ALT Webinar: Equality in Learning Technology

The Glass Ceiling

Another good webinar, two in a row, crikey, this one more for the ideas and thoughts it stimulated. So, ALT’s annual survey results came out in February, findings here, and this webinar was a follow-up discussion on a new area of focus for ALT, equality.

The webinar explored the differences in answers between survey responders who identified as male or female*, and asked questions about why there are those differences. For example, on the question of ‘What are the enablers / drivers for learning technology?’, there were significant differences in ‘Dedicated time’, which was ranked less important for women, and ‘Recognition for career development’, which women scored much higher than men. Maren and Martin then went on to discuss representation in ALTs governance and leadership (good, fairly balanced), and other areas including honorary lifetime member awards (very poor – 6 male, 2 female).

Slide 23, which I’ve cheekily screenshoted and annotated (above), is interesting. The number of women with ‘Senior’ in their job titles is quite a bit higher than men, but not so with titles that contain ‘Head’ and ‘Director’. Is this where our glass ceiling is then?

I asked a question in the chat, has there been any research into the gender balance of learning technology teams, and if they are imbalanced (my suspicion and experience), does that have an impact on the nature of the materials we develop and the services we provide? The answer was ‘not that anyone was aware of’. Very interesting… as I continue to inch closer to doing my own PhD and seek ideas…

Martin Hawksey’s blog post about this topic and a link to the slides can be found here, and are worth reading.

* No mention of the ‘Other’ category, which is highly problematic. I get why that is the case – relatively small survey size (c.200 responses per year) – but that doesn’t mean you can literally ‘other’ the ‘Other’. It’s not okay, and there needs to be an acknowledgement of this and justifications explicitly provided. There must be inclusion of people with diverse gender identities, even, and especially, when research splits people along binary lines. This feels rambly, a topic to be explored in a much longer post I think.

ALT Annual Survey Results 2017

The results of ALT’s 2017 Annual Survey have now been released. Unsurprisingly interest in VLEs, content management systems, and eAssessment remains extremely high. I like looking at the changes more. Assistive tech, web conferencing, and collaborative tools all growing areas.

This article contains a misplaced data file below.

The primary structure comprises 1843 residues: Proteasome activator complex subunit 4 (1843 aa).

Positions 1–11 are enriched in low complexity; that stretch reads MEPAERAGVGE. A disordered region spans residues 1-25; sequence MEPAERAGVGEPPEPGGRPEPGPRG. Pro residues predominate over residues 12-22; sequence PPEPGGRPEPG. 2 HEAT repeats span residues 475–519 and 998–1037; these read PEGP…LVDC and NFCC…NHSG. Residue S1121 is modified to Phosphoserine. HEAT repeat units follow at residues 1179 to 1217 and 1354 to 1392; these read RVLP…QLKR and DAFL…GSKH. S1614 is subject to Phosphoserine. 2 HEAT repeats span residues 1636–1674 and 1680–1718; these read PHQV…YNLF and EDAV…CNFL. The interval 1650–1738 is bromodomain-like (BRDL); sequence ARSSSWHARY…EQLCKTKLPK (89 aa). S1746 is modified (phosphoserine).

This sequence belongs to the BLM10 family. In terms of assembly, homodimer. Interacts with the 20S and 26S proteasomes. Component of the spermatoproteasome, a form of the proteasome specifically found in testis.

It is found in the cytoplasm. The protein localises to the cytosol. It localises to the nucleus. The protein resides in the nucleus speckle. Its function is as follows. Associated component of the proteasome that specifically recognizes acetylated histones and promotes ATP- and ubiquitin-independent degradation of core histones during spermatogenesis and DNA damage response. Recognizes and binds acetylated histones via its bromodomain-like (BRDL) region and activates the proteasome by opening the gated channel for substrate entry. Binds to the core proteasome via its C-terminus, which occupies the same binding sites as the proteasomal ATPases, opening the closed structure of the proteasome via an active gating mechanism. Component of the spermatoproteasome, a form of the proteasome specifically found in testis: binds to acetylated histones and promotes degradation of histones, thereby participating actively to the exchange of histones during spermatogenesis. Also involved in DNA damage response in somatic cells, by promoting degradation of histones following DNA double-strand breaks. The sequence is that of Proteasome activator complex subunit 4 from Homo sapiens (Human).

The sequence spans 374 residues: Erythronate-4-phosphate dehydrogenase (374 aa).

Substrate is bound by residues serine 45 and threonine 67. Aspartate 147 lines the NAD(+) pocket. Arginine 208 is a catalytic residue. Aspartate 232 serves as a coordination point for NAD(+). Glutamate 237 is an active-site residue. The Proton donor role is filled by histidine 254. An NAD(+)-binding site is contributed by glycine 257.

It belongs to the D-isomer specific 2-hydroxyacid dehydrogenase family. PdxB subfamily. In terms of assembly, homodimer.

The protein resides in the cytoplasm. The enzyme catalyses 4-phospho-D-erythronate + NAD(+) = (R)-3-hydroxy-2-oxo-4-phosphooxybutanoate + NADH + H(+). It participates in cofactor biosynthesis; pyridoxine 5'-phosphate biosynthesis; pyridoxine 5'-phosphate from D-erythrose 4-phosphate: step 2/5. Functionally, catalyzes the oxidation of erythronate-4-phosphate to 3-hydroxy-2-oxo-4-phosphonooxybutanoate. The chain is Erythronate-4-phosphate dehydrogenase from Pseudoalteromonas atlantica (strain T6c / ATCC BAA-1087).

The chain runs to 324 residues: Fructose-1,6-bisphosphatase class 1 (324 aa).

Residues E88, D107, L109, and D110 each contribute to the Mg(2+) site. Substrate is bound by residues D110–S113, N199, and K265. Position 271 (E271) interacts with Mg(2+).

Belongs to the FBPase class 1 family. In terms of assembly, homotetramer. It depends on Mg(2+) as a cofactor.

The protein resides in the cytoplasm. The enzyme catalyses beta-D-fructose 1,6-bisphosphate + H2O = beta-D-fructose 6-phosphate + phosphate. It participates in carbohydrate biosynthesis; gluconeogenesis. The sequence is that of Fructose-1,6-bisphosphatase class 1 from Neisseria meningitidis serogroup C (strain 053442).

Interest in social networking on the wane. Interesting. Will social networks one day be regarded as some strange phenomenon that gripped people for a couple of decades? I’m seeing more and more disengagement on, well, social media mostly. But is that because I’m writing and reading about that kind of thing lately? Oh the paradox!

ALT Annual Survey 2014

alt_survey_badge

ALT are running a survey exploring the use of learning technology across the sector and are looking for responses from the whole community, not just ALT members. If you complete the survey you get a badge. Yeah! Except the badge doesn’t appear in my Backpack, and I couldn’t upload it manually as it has ‘no backed-in metadata’. Boo! Similar to the problem I had with one of the ocTEL badges. Oh well. It’s a new technology still finding it’s way.

http://go.alt.ac.uk/ALT-Survey-2014

DLHE Survey Walk Through

dhle_walkthrough

The Destination of Leavers from Higher Education survey has become a crucial part of university rankings and, with all surveys, there is a correlation between positive results and the numbers completing the survey. Analytics over the past few years at Sunderland have shown that we have a significant percentage of people who start the survey but don’t complete it. To help improve this our Careers and Employability Service asked me to create a video walk-through of the survey showing people what it looks like and how long it takes to complete. This was building on earlier work I’ve done for Careers using Storyline which has been very well received.

http://solar.sunderland.ac.uk/solar/file/5cffd91e-5555-4c59-8e01-e803b9e327a4/1/story.html

Storyline Demonstration

storyline_demo

I’ve delivered a couple of training sessions lately where I’ve been plugging Storyline to people and how we can use it to enhance their learning materials. To help with this I have created a very comprehensive presentation showing all of the major features including all of the quiz and survey question types, interactions and screen and video capture options.

http://solar.sunderland.ac.uk/solar/file/f2dc20ce-f273-440d-b5ea-024e0cb9e0fa/1/story.html

VLE Platform Survey From 2011

vle_platform_2011

A little while ago I posted a survey of VLE usage, and today I stumbled upon this survey result set from 2011:

https://docs.google.com/spreadsheet/ccc?key=0Au_thP0JDFvidHA4WGYwbFpUTmh4Z3RjSVQzQTViaGc&hl=en_US#gid=2

I don’t know much about the context of this, other than that it was created by Matt Lingard.

I consolidated the data from 'Pivot Table 2' and turned it into a helpful pie chart. Chamilo was a new one to me, but seems to be very popular in South America with some pockets of adoption in Belgium and France, in 2011 at least.

I’d like to see or conduct a similar survey to assess the situation now, but don’t really have any justification beyond curiosity. Maybe next time I’m involved in a VLE review.